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Public Health Action Plan for Improving Air Quality and Health in Detroit Released by Research Partnership between University of Michigan and Detroit Community-Based Organizations

i Apr 18th No Comments by

FOR IMMEDIATE RELEASE                                                                                    April 18, 2017


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Public Health Action Plan for Improving Air Quality and Health in Detroit Released by Research Partnership between University of Michigan and Detroit Community-Based Organizations

DETROIT- A Public Health Action Plan released April 18th introduces recommendations for reducing air pollution in Detroit. The plan was created by a community-academic research partnership, Community Action to Promote Healthy Environments (CAPHE), which includes the University of Michigan School of Public Health, Detroit Hispanic Development Corporation, Detroiters Working for Environmental Justice and Southwest Detroit Environmental Vision.

People living and working in Detroit are exposed to elevated levels of outdoor air pollutants. Each year, exposure to these pollutants causes approximately 690 deaths, 1,800 hospitalizations and emergency department visits, and hundreds of thousands of lost workdays and school absences, at an estimated cost of $6.9 billion (in 2010 dollars) in Detroit and surrounding communities. “The recommendations in the CAPHE plan have the potential to promote cleaner air and better health in our community, and we look forward to working with our community members and leaders to implement them,” said Angela G. Reyes, Executive Director and founder of the Detroit Hispanic Development Corporation in southwest Detroit.”

Exposure to air pollutants can lead to a variety of problems, including asthma, cardiovascular and respiratory conditions, adverse birth outcomes and missed days of work or school. “Our goal with this initiative is to work hand-in-hand with Detroit residents, city planners, community and business leaders, public health officials and other decision-makers to develop and implement realistic and proven strategies that will improve the air quality in Detroit and the health of its residents for years to come,” said Stuart Batterman, Professor at the University of Michigan School of Public Health.

The plan provides scientifically grounded recommendations for actions that can be taken to reduce air pollution in the city, and it suggests multiple strategies for implementing those recommendations, including examples from other communities who have taken similar actions.   The comprehensive plan includes 10 strategies and 25 recommendations that reduce emissions and exposures to pollutants such as particulate matter or PM2.5, ozone, sulfur dioxide, and diesel exhaust.

“Raising awareness about strategies that can be used to improve air quality among decision-makers in Detroit, and working with them to implement those strategies, will be critical to improving health in Detroit,” said Evan Markarian, Program Manager for Southwest Detroit Environmental Vision. “Those improvements will result in children missing fewer school days due to asthma and reduced levels of lost work time among adults. As the region’s first public health action plan for air quality, it will not only help improve the health of Detroiters but will strengthen Detroit’s economy.”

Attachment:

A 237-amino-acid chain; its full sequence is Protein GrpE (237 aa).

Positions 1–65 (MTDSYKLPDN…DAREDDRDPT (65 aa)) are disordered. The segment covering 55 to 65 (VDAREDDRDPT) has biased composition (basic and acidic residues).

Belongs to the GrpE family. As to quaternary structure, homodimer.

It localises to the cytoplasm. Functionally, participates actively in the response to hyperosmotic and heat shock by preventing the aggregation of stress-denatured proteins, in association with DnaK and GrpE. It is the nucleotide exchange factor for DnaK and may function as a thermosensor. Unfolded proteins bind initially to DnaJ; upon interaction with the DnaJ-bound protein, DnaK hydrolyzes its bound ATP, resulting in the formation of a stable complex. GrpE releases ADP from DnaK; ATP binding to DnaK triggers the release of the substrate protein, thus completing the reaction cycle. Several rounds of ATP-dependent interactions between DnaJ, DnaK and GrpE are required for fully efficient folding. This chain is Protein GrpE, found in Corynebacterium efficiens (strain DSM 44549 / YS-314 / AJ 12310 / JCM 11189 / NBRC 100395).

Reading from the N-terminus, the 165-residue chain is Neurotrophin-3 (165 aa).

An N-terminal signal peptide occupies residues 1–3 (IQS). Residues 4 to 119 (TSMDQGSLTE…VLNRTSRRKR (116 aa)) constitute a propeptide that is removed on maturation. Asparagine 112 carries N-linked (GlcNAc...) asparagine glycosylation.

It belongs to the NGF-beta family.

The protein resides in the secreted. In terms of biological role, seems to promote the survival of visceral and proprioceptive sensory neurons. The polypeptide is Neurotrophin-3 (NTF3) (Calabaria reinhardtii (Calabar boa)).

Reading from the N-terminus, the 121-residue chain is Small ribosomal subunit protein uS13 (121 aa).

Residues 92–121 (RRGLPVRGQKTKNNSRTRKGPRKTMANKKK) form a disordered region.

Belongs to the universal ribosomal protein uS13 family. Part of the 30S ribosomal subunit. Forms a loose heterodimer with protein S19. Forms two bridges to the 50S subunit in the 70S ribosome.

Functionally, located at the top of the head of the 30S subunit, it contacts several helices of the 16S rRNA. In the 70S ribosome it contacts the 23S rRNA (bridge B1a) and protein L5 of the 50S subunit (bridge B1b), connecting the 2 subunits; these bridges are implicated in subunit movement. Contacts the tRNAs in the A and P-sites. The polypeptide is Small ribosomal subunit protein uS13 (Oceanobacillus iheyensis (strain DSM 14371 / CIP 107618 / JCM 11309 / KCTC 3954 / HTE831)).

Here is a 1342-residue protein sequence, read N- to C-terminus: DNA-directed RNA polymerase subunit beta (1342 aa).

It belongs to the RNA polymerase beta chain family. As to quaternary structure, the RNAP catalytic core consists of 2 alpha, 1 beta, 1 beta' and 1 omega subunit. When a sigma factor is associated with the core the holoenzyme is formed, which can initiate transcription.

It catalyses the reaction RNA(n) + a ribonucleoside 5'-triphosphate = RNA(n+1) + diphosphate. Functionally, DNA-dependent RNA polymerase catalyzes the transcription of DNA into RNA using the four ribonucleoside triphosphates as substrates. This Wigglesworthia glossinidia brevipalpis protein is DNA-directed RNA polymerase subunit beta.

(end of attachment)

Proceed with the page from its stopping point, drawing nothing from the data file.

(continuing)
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President Trump’s assault on clean air protections hits low-income communities hardest

i Apr 5th No Comments by

On Tuesday, President Trump signed an executive order that rolls back the Clean Power Plan and other lifesaving clean air protections. This latest attack on clean air and water will hit low-income people in our cities the hardest, making the work Detroiters Working for Environmental Justice does even more crucial.

The Clean Power Plan is a historic policy to reduce dangerous pollution and fight back against climate change. The policy was created on the basis that all Americans, regardless of race, income or class should have clean air to breathe. The unfortunate truth is that the dangerous impacts of climate change impact every American – but in places like Detroit, home to some of America’s most-polluted ZIP codes, the effects are especially devastating.

According to the NAACP, 68 percent of African Americans in the United States live within 30 miles of a coal-fired power plant. Low-income communities of color are disproportionately affected by the consequences of exposure to air pollution, with higher risks of asthma, other respiratory diseases and premature death. By reducing dangerous pollution from coal-fired plants, the Clean Power Plan protects families’ health, creates new opportunity and investment, and will save ratepayers money in the long term.

States and local communities will have to lead the way in the fight against climate change. The Detroit Climate Action Collaborative, an initiative of DWEJ, is developing the City of Detroit’s first Climate Action Plan, which will lay out policy goals to reduce greenhouse gas emissions and prepare Detroit for the effects of climate change.

When describing the Clean Power Plan Trump said, “Perhaps no single regulation threatens our miners, energy workers and companies more than this crushing attack on American industry.” The fact is clean energy policies and economic prosperity go hand-in-hand. Contrary to Trump’s dated rhetoric, we can continue creating clean energy jobs without compromising the health of the American people, which would indeed make America greater.

Tuesday’s executive order clearly shows Trump believes big polluter profits are more important than the health and quality of life of the American people.

Kimberly Hill Knott is the director of policy for Detroiters Working for Environmental Justice